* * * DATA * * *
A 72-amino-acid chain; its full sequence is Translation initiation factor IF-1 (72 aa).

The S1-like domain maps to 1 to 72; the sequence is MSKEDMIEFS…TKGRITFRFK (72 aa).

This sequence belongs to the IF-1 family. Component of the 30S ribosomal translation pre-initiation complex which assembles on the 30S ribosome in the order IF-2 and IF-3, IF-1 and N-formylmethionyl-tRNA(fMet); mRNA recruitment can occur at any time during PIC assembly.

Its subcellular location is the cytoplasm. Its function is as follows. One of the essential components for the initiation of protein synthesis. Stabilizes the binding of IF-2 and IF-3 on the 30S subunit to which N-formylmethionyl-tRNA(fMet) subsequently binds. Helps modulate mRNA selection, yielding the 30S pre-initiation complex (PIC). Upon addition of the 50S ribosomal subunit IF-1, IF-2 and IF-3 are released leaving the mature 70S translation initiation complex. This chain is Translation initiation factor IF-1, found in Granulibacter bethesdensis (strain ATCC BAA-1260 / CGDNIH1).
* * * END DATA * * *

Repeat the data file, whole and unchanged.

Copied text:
A 72-amino-acid chain; its full sequence is Translation initiation factor IF-1 (72 aa).

The S1-like domain maps to 1 to 72; the sequence is MSKEDMIEFS…TKGRITFRFK (72 aa).

This sequence belongs to the IF-1 family. Component of the 30S ribosomal translation pre-initiation complex which assembles on the 30S ribosome in the order IF-2 and IF-3, IF-1 and N-formylmethionyl-tRNA(fMet); mRNA recruitment can occur at any time during PIC assembly.

Its subcellular location is the cytoplasm. Its function is as follows. One of the essential components for the initiation of protein synthesis. Stabilizes the binding of IF-2 and IF-3 on the 30S subunit to which N-formylmethionyl-tRNA(fMet) subsequently binds. Helps modulate mRNA selection, yielding the 30S pre-initiation complex (PIC). Upon addition of the 50S ribosomal subunit IF-1, IF-2 and IF-3 are released leaving the mature 70S translation initiation complex. This chain is Translation initiation factor IF-1, found in Granulibacter bethesdensis (strain ATCC BAA-1260 / CGDNIH1).